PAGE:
Patient overall rating of efficacy at the last visit in the per-protocol population (week 12 or premature discontinuation). BID = twice daily; OAD = once daily.

The majority of investigators (86%) also rated the overall efficacy of analgesia in both groups as very effective or effective (Figure 6).

Physician overall rating of efficacy at the last visit in the per-protocol population (week 12 or premature discontinuation). BID = twice daily; OAD = once daily.

Safety data are reported for the safety population (n = 215 in each treatment group). A similar percentage of patients in each group reported at least one adverse event (tramadol OAD 81%, tramadol BID 79%). The most common adverse events were GI and central nervous system (CNS) related. A greater percentage of tramadol BID patients reported dizziness/vertigo (tramadol OAD 26%, tramadol BID 37%), vomiting (tramadol OAD 8%, tramadol BID 14%) and headache (tramadol OAD 13%, tramadol BID 18%), while more tramadol OAD patients reported somnolence (tramadol OAD 30%, tramadol BID 21%) [ Table V , Figure 7]. Furthermore, the episodes of vomiting or dizziness/vertigo reported by the patients in the tramadol BID group were more severe than those reported in the tramadol OAD group (vomiting: tramadol OAD 6% severe vs tramadol BID 23% severe; dizziness/vertigo: tramadol OAD 2% severe vs tramadol BID 13% severe). Similar occurrences of nausea, constipation and weakness were noted in each of the treatment groups ( Table V , Figure 7). Most of these adverse events were rated as mild or moderate (tramadol OAD 67%, tramadol BID 64%).

Adverse events experienced by at least 10% of the patients in at least one of the treatment groups in the safety population. BID = twice daily; OAD = once daily.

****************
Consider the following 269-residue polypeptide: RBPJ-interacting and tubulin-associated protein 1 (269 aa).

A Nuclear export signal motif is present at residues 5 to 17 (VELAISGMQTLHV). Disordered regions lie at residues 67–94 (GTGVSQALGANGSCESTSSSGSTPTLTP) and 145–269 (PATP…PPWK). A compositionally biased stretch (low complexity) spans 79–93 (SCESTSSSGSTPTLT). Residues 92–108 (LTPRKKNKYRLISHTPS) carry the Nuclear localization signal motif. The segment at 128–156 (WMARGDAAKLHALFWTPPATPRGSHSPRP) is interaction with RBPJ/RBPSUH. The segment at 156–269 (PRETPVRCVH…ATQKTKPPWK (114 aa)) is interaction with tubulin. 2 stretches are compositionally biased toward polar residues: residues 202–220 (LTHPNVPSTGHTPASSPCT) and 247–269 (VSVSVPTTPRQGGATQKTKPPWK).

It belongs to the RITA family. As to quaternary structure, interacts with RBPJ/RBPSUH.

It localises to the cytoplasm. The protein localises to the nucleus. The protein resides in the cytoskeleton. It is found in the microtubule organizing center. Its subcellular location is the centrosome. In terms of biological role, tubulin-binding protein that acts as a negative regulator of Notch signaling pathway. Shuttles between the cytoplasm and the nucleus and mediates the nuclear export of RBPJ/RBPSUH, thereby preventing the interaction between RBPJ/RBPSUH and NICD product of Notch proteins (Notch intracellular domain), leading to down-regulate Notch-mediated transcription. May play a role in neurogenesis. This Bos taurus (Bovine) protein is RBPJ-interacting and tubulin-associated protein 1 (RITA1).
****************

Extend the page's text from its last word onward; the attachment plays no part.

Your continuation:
The mean time of onset of the most common adverse events and their median duration was similar in the two groups (median onset between 3 and 13 days, and duration between 2 and 18 days depending upon the adverse event) [ Table VI ].

The incidence of headache, vomiting and weakness stabilised after 7 days, whereas dizziness/vertigo, nausea and somnolence required 30 days to stabilise. Reports of constipation continued to increase throughout the study in both groups. A similar number of patients in each group (19 in the tramadol OAD group and 22 in the tramadol BID group) withdrew from treatment because of adverse events.

Eleven serious treatment-emergent adverse events (SAEs) occurred in 11 patients (three in the tramadol OAD group, eight in the tramadol BID group; p = 0.2205) [ Table VII ]. Three of these (cerebrovascular disorder, chest pain and bladder neoplasm) were considered by the investigator to be 'possibly related' to the study medication. All SAEs resolved during the study, except for a cerebral ischaemic stroke that occurred in a 67-year-old woman and resulted in her death. The investigator determined this event to be 'not related' to the study medication ( Table VII ).